Wednesday, May 30, 2007

Stop the Complaining!

Over the past few weeks, my fun-loving, active, comic son has morphed into a buzzkill. Actually, that's not a strong enough statement. It's more like Jacob is the (not so) mild mannered alter ego of Captain Buzzkill. His secret power is the amazing ability to find the negative in any situation, then point it out in the most noxious manner attainable by humankind. If I make macaroni and cheese and peas for dinner, he complains that I didn't put enough on his plate. If we go for a walk together, he complains that I'm walking too fast/too slow/in the wrong direction. If I pick out a book to read, he complains that it's boring. If I ask him to pick out a book to read, he complains that he can't find the book he wants to read. If we go hiking and happen to see an ultra-cool frog pond with a never-before-seen frog ruckus (after some discussion, I am uncertain whether it was a fight or some low-down dirty froggy type sex), Jake will complain that we didn't see enough frogs, that we are leaving too soon, and that he just wants to be home anyway because this whole frog hiking excursion was a waste of his precious time. If I throw up my hands and say, "I give up! Tell me what you want to do!" he will complain that I always force him to make all the decisions which isn't fair because he's just a little kid. First, we tried making gentle fun of him. Surprisingly, that's not a very effective technique for improving Jacob's behavior. Unsurprisingly, it is a very effective technique for reducing my stress level. Next, we tried pointing out that everything isn't rosy all the time. Stating the obvious had no effect. Which, upon further consideration, ought to have been obvious. Now, I'm trying to point out all the times that I am unhappy but not complaining about my unhappiness. This feels ridiculous and wrong. "Oh, look! We're having corn for dinner. I don't like corn, but I'm not going to make a big dramatic announcement about that. I'm not going to whine and sigh about having corn on my plate. I'm just going to politely taste the corn and keep my thoughts to myself." Oh, hmmmm. It appears that was a rather dramatic announcement. I didn't exactly keep my thoughts to myself. Instead, I painted myself as a martyr while simultaneously causing shock to ripple around the table. "How can you not like corn, Mom? Corn is good. Everyone likes corn. I like corn. Except I don't like corn on the cob and that's what you made and WHYOHWHYOHWHY did you put this nasty corn on the cob on my plaaaaaate? I'm not eating it. It's GROSS. And you know that it's gross because YOU DON'T LIKE IT EITHER!" And that, my friends, is the point where I pour myself another glass of wine and start daydreaming about throwing corn cobs at my beloved first born child.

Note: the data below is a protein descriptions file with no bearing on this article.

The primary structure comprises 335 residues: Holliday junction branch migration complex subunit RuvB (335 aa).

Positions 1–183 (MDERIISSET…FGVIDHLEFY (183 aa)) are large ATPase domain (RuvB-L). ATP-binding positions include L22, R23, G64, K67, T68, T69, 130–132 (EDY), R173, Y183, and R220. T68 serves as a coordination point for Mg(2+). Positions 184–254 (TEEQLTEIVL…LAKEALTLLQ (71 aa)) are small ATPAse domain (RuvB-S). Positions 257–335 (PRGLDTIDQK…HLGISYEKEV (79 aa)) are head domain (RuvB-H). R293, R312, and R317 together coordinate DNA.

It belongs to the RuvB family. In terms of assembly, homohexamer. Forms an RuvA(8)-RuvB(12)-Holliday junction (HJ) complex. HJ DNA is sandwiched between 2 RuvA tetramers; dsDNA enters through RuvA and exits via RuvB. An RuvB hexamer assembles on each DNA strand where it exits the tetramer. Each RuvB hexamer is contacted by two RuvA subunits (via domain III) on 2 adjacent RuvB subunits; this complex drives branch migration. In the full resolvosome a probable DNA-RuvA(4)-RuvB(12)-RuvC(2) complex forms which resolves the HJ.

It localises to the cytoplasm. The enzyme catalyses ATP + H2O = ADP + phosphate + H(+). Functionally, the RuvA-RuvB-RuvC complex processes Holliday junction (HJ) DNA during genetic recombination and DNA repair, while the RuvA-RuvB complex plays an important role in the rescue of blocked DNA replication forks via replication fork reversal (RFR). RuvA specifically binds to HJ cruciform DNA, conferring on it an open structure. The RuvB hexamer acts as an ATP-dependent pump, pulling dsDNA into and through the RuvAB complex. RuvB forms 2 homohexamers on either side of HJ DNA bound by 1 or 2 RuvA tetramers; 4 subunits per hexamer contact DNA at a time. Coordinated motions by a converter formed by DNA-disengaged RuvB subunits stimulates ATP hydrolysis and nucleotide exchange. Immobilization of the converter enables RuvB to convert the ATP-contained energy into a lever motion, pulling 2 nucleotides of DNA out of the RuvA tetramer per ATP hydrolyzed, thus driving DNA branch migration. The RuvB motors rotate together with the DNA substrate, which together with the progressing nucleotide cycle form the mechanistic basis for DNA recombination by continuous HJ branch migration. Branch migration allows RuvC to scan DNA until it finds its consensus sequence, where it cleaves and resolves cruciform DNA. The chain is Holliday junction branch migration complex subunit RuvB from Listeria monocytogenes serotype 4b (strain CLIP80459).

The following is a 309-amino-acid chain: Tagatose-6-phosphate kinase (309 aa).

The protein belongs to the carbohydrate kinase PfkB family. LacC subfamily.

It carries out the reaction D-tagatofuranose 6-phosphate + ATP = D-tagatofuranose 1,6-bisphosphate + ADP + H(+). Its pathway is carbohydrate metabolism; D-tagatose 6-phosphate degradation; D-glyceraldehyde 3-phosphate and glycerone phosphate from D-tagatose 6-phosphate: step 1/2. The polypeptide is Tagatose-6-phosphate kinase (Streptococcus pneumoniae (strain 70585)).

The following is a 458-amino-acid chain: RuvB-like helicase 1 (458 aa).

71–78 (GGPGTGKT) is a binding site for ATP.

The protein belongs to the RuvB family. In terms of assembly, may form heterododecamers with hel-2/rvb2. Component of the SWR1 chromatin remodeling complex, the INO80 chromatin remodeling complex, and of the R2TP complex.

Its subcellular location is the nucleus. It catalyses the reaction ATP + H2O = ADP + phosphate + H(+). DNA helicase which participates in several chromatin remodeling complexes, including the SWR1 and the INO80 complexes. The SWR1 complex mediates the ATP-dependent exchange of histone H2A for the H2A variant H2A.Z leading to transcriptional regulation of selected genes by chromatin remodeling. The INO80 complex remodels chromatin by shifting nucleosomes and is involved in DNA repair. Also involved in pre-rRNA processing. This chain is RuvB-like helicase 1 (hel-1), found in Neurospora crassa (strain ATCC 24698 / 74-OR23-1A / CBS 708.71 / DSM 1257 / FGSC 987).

Laura said...

I'm cracking up - you are too funny. Jake is a character and a half. :)

Katie Alender said...

Stories like this (about children) always make me wonder what little corner of his brain just fired up. What new synapse is working that he's suddenly in critique mode? And what triggered it?